In this post on the EMPATIC project seminar on Information Literacy (IL) in the Schools Sector, held in Krakow, Poland on 8 June, I will summarise some points from the presentation by Anu Ojaranta (pictured right at the seminar), who spoke about the research she is starting to do on Information Literacy, the Finnish core curriculum and the role of school libraries in this combination. Ojaranta is a school librarian, though she got a grant to take six months to concentrate on her ongoing doctoral studies at Abo Akademi (Turku, Finland). This study focuses on IL in the curriculum and in teaching in the seventh grade (about 15 years old): research into the role and attitudes towards IL and information seeking. She wants to investigate the perceptions of teachers, students, librarians and head teachers, and is currently in her second year of working on her thesis part-time.
Ojaranta noted that there are a lot of definitions of IL, but that the official Finnish school curriculum does not mention the term itself (although it does identify skills which can be seen as part of information literacy). She is also interested in why media literacy has gained so much ground, and how media literacy relates to information literacy. The Finnish core curriculum is currently being revised, and the new one will be introduced in 2014. This core curriculum is adapted and implemented at the local level, and there are various aspects which makes integrating IL into this curriculum difficult. As already noted, there is no definition of IL in the curriculum, and responsibility for teaching IL lies with everyone, but therefore potentially with nobody. As in numerous other countries, there is not enough teaching about IL in teacher education, either, so teachers have low awareness of IL.
Ojaranta has identified things in the Finnish curriculum which could be seen as IL, although they are scattered and sometimes vague. These include
- the statement that “the work methods [in schools] should promote skills in information seeking, using and evaluating information” and also in using information technology.
- annual cross-curricular themes, one of which is “communication and media competence”. Finnish schools have to chose one of these themes each year, but unfortunately they tend not to choose this theme.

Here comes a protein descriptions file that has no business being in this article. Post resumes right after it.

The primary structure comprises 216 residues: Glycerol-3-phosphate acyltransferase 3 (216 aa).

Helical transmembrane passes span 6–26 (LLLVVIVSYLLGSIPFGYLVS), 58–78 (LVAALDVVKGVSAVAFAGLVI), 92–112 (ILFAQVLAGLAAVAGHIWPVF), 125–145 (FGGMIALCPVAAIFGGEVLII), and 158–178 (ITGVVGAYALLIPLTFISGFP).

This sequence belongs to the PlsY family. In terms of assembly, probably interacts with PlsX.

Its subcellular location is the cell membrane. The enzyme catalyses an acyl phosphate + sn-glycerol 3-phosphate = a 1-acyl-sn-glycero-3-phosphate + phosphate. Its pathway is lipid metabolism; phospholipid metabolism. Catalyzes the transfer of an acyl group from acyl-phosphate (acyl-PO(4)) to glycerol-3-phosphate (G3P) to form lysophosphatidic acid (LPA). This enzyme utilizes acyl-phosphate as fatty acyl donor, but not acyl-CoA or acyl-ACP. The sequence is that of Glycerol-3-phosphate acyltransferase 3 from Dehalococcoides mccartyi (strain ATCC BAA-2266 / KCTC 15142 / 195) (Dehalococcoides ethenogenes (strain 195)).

- In the Finnish langauge curriculum one of 5 central subject areas is information management skills (e.g.searching for information, making notes, making a presentation)
Ojaranta noted that in Finland, most IL conversation has been focused on higher education. There have been some major projects or initiatives outside this sector, such as “The reading Finland”. These initiativesd mostly focused on literacy and books, but raised the profile of school libraries, and also resulting in a bit more attention to school libraries’ IL role. There have been some local initiatives too, such as Oulu’s “School library of the information society”.
Ojaranta mentioned her own region, where all 9 schools have a school library. There has been the will for the local education department to support school libraries, which has been very encouraging. She noted that different municipal authorities have some very different viewpoints and aims, which will have an impact on potential developments. It required long-term commitment from all those involved; government, municipality, school and teacher to make IL in schools an onging practice. It will be interesting to follow the progress of Ojaranta’s research. There is a picture of her with a nice cat on the IASL (school librarians) ning. If you speak Finnish then you will also be interested in her 2010 conference paper Informaatiolukutaito ja tiedonhakutaitojen opettaminen seitsemäsluokkalaisille : tutkimus kouluista ja koulukirjastoista sekä toimijoiden suhtautumisesta informaatiolukutaitoon ja tiedonhankinnan opetukseen